On Thursday, December 9, 2021, a security researcher discovered a severe zero-day vulnerability in the Log4j log collection framework used for Java applications. This specific vulnerability (CVE-2021-44228) is called “Log4Shell.” The problem is that the Log4j framework is particularly straightforward and follows its requests without any vetting or verifications. This “100-percent trust” approach allows hackers to execute code by sending a specific request that will execute a payload of code inside a string of code or commands.
As a result, any Java application or device containing Java that is connected to the public Internet can be accessed by hackers to perform all sorts of commands, including the installation and operation of malicious code.
The Microsoft Security Response Center reports that most Log4Shell activities to-date have been mass scanning and fingerprinting by hackers—probably for future attacks—as well as scanning by security companies and researchers. Other observed activities have included installing coin miners, Cobalt Strike to enable credential theft and lateral movement, and exfiltrating data from compromised systems.
The discovery of this zero-day vulnerability has created a virtual earthquake because it affects anything that uses Java. Any servers exposed to the Internet, and have Java applications with the affected Log4j library are at risk. According to Wired magazine and Dark Reading, hundreds of millions of devices are potentially affected. As a result, a lot of companies have been—and still are—very busy over the last few days updating their code with the Log4j update.
Major tech vendors and services such as Amazon Web Services, Cisco, Google Cloud, IBM, and Microsoft have all reported that some of their services were vulnerable and have been quickly working to fix any issues, release software updates where applicable, and advise customers what they should do.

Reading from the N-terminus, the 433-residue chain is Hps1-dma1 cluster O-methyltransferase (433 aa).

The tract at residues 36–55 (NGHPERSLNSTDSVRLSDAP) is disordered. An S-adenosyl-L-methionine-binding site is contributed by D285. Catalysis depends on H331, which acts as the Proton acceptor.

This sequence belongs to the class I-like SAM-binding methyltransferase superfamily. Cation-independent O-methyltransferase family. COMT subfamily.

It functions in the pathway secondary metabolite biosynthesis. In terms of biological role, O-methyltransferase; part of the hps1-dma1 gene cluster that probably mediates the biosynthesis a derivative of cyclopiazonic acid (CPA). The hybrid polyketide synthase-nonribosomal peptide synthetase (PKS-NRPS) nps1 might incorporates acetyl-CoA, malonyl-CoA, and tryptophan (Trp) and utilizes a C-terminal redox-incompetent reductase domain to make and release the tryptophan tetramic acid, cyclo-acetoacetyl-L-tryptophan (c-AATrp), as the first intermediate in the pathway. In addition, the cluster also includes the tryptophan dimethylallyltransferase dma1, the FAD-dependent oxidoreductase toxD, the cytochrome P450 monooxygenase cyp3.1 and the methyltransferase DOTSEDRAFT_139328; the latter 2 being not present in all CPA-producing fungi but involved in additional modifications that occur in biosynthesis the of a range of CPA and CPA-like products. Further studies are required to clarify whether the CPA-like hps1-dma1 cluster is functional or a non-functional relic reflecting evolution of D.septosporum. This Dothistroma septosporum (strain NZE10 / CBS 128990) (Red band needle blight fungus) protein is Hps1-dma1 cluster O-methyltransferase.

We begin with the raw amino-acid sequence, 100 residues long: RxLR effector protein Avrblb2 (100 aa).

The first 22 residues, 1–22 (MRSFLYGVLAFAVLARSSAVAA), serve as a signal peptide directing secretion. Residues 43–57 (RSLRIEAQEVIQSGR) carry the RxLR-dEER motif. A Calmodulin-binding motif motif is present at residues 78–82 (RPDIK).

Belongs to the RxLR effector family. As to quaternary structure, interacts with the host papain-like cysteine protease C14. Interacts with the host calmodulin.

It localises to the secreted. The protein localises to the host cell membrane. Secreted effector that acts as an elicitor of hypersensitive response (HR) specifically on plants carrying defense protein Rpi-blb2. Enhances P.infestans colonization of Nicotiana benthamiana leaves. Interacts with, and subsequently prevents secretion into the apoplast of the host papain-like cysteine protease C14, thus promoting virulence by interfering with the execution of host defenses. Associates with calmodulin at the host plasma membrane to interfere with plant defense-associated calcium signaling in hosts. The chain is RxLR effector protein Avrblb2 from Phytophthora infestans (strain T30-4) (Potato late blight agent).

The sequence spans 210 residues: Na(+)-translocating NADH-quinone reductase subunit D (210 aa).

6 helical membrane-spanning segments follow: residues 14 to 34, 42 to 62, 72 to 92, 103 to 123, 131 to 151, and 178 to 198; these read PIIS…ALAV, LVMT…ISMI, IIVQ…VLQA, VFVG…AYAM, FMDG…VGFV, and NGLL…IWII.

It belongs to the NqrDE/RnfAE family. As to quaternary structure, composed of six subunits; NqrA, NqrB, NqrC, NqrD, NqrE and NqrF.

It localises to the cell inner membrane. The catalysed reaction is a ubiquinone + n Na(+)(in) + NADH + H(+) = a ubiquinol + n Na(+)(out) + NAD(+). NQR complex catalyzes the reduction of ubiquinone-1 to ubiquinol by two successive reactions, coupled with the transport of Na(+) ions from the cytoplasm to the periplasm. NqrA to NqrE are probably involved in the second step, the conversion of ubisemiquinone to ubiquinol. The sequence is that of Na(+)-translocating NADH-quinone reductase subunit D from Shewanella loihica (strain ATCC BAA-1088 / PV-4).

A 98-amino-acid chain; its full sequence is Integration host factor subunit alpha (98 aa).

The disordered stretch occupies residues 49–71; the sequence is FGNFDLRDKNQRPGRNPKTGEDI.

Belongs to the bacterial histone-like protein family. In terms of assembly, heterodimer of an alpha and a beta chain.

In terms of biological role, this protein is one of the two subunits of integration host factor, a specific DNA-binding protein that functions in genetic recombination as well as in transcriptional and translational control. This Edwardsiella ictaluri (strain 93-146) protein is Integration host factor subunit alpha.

Since the Log4j flaw was discovered, networking experts at Perimeter 81 have been:
Perimeter 81 takes a zero-trust approach to its solution and services and should minimize your risk. If you have implemented a Zero Trust Network Architecture (ZTNA) with Perimeter 81, your servers are not publicly exposed to the Internet, but only to users who meet certain rules and are allowed past your hardware firewall or Firewall as a Service (FWaaS).
Although there are very few services that must be open to the public Internet, such as a corporate website, they are easy to track and maintain. Using ZTNA to protect and hide all of the internal services from public access mitigates the Log4Shell vulnerability by only passing activity logs within the internal network, and does not allow them to be sent outside the local network over a public Internet connection.
Perimeter 81’s ZTNA significantly reduces the attack surface and potential damage to the internal network since you are able to precisely control and limit any traffic generated from outside or inside the network. This is the opposite of the “100% trust approach” of the Log4j flaw. By segmenting your cloud or hybrid network with ZTNA, you can also prevent the spread of malicious code or activity within your organization’s network and its resources.